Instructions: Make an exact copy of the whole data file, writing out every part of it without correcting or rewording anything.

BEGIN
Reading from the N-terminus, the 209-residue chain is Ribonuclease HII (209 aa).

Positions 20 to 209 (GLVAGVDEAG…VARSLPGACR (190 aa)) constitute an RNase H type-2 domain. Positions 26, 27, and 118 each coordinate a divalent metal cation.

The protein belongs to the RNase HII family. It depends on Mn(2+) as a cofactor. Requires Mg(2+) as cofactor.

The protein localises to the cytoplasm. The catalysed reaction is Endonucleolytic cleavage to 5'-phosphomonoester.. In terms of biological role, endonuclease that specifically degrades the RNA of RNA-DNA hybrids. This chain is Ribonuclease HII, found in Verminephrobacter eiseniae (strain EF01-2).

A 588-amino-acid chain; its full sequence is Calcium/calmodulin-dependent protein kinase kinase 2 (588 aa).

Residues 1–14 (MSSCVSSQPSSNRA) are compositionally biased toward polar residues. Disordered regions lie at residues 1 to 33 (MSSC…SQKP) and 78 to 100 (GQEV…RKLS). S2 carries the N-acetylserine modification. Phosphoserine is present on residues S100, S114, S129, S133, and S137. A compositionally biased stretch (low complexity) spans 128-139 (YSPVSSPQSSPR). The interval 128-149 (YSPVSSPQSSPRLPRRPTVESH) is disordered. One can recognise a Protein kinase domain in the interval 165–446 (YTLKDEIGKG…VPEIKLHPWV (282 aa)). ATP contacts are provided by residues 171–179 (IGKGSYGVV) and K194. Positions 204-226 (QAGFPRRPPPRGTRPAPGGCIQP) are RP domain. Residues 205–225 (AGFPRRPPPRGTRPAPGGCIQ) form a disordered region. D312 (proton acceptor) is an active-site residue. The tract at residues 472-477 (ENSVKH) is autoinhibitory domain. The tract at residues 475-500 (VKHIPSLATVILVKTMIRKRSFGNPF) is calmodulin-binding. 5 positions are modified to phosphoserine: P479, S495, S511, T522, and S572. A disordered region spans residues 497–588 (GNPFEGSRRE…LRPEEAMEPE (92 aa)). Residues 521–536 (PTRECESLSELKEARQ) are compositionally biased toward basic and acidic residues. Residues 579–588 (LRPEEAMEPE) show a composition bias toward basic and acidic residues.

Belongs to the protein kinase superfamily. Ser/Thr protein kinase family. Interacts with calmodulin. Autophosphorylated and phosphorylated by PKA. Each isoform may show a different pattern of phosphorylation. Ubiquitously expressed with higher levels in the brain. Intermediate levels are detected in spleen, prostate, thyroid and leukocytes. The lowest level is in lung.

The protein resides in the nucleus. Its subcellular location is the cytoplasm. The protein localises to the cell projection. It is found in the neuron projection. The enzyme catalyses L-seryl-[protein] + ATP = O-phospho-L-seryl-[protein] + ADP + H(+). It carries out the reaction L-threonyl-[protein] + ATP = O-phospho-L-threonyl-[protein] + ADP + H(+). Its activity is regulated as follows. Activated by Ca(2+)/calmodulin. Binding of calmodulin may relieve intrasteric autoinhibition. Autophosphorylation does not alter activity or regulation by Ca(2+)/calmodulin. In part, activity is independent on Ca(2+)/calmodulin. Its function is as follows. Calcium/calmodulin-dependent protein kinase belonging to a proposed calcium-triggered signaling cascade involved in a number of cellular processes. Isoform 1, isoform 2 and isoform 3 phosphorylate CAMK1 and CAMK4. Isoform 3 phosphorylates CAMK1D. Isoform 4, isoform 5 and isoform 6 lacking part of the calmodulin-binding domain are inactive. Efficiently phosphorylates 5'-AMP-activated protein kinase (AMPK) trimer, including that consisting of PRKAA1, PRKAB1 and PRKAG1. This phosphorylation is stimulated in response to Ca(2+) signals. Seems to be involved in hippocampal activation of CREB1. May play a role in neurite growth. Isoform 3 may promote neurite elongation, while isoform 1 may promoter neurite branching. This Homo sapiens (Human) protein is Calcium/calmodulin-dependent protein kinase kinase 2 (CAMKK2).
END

Reading from the N-terminus, the 209-residue chain is Ribonuclease HII (209 aa).

Positions 20 to 209 (GLVAGVDEAG…VARSLPGACR (190 aa)) constitute an RNase H type-2 domain. Positions 26, 27, and 118 each coordinate a divalent metal cation.

The protein belongs to the RNase HII family. It depends on Mn(2+) as a cofactor. Requires Mg(2+) as cofactor.

The protein localises to the cytoplasm. The catalysed reaction is Endonucleolytic cleavage to 5'-phosphomonoester.. In terms of biological role, endonuclease that specifically degrades the RNA of RNA-DNA hybrids. This chain is Ribonuclease HII, found in Verminephrobacter eiseniae (strain EF01-2).

A 588-amino-acid chain; its full sequence is Calcium/calmodulin-dependent protein kinase kinase 2 (588 aa).

Residues 1–14 (MSSCVSSQPSSNRA) are compositionally biased toward polar residues. Disordered regions lie at residues 1 to 33 (MSSC…SQKP) and 78 to 100 (GQEV…RKLS). S2 carries the N-acetylserine modification. Phosphoserine is present on residues S100, S114, S129, S133, and S137. A compositionally biased stretch (low complexity) spans 128-139 (YSPVSSPQSSPR). The interval 128-149 (YSPVSSPQSSPRLPRRPTVESH) is disordered. One can recognise a Protein kinase domain in the interval 165–446 (YTLKDEIGKG…VPEIKLHPWV (282 aa)). ATP contacts are provided by residues 171–179 (IGKGSYGVV) and K194. Positions 204-226 (QAGFPRRPPPRGTRPAPGGCIQP) are RP domain. Residues 205–225 (AGFPRRPPPRGTRPAPGGCIQ) form a disordered region. D312 (proton acceptor) is an active-site residue. The tract at residues 472-477 (ENSVKH) is autoinhibitory domain. The tract at residues 475-500 (VKHIPSLATVILVKTMIRKRSFGNPF) is calmodulin-binding. 5 positions are modified to phosphoserine: P479, S495, S511, T522, and S572. A disordered region spans residues 497–588 (GNPFEGSRRE…LRPEEAMEPE (92 aa)). Residues 521–536 (PTRECESLSELKEARQ) are compositionally biased toward basic and acidic residues. Residues 579–588 (LRPEEAMEPE) show a composition bias toward basic and acidic residues.

Belongs to the protein kinase superfamily. Ser/Thr protein kinase family. Interacts with calmodulin. Autophosphorylated and phosphorylated by PKA. Each isoform may show a different pattern of phosphorylation. Ubiquitously expressed with higher levels in the brain. Intermediate levels are detected in spleen, prostate, thyroid and leukocytes. The lowest level is in lung.

The protein resides in the nucleus. Its subcellular location is the cytoplasm. The protein localises to the cell projection. It is found in the neuron projection. The enzyme catalyses L-seryl-[protein] + ATP = O-phospho-L-seryl-[protein] + ADP + H(+). It carries out the reaction L-threonyl-[protein] + ATP = O-phospho-L-threonyl-[protein] + ADP + H(+). Its activity is regulated as follows. Activated by Ca(2+)/calmodulin. Binding of calmodulin may relieve intrasteric autoinhibition. Autophosphorylation does not alter activity or regulation by Ca(2+)/calmodulin. In part, activity is independent on Ca(2+)/calmodulin. Its function is as follows. Calcium/calmodulin-dependent protein kinase belonging to a proposed calcium-triggered signaling cascade involved in a number of cellular processes. Isoform 1, isoform 2 and isoform 3 phosphorylate CAMK1 and CAMK4. Isoform 3 phosphorylates CAMK1D. Isoform 4, isoform 5 and isoform 6 lacking part of the calmodulin-binding domain are inactive. Efficiently phosphorylates 5'-AMP-activated protein kinase (AMPK) trimer, including that consisting of PRKAA1, PRKAB1 and PRKAG1. This phosphorylation is stimulated in response to Ca(2+) signals. Seems to be involved in hippocampal activation of CREB1. May play a role in neurite growth. Isoform 3 may promote neurite elongation, while isoform 1 may promoter neurite branching. This Homo sapiens (Human) protein is Calcium/calmodulin-dependent protein kinase kinase 2 (CAMKK2).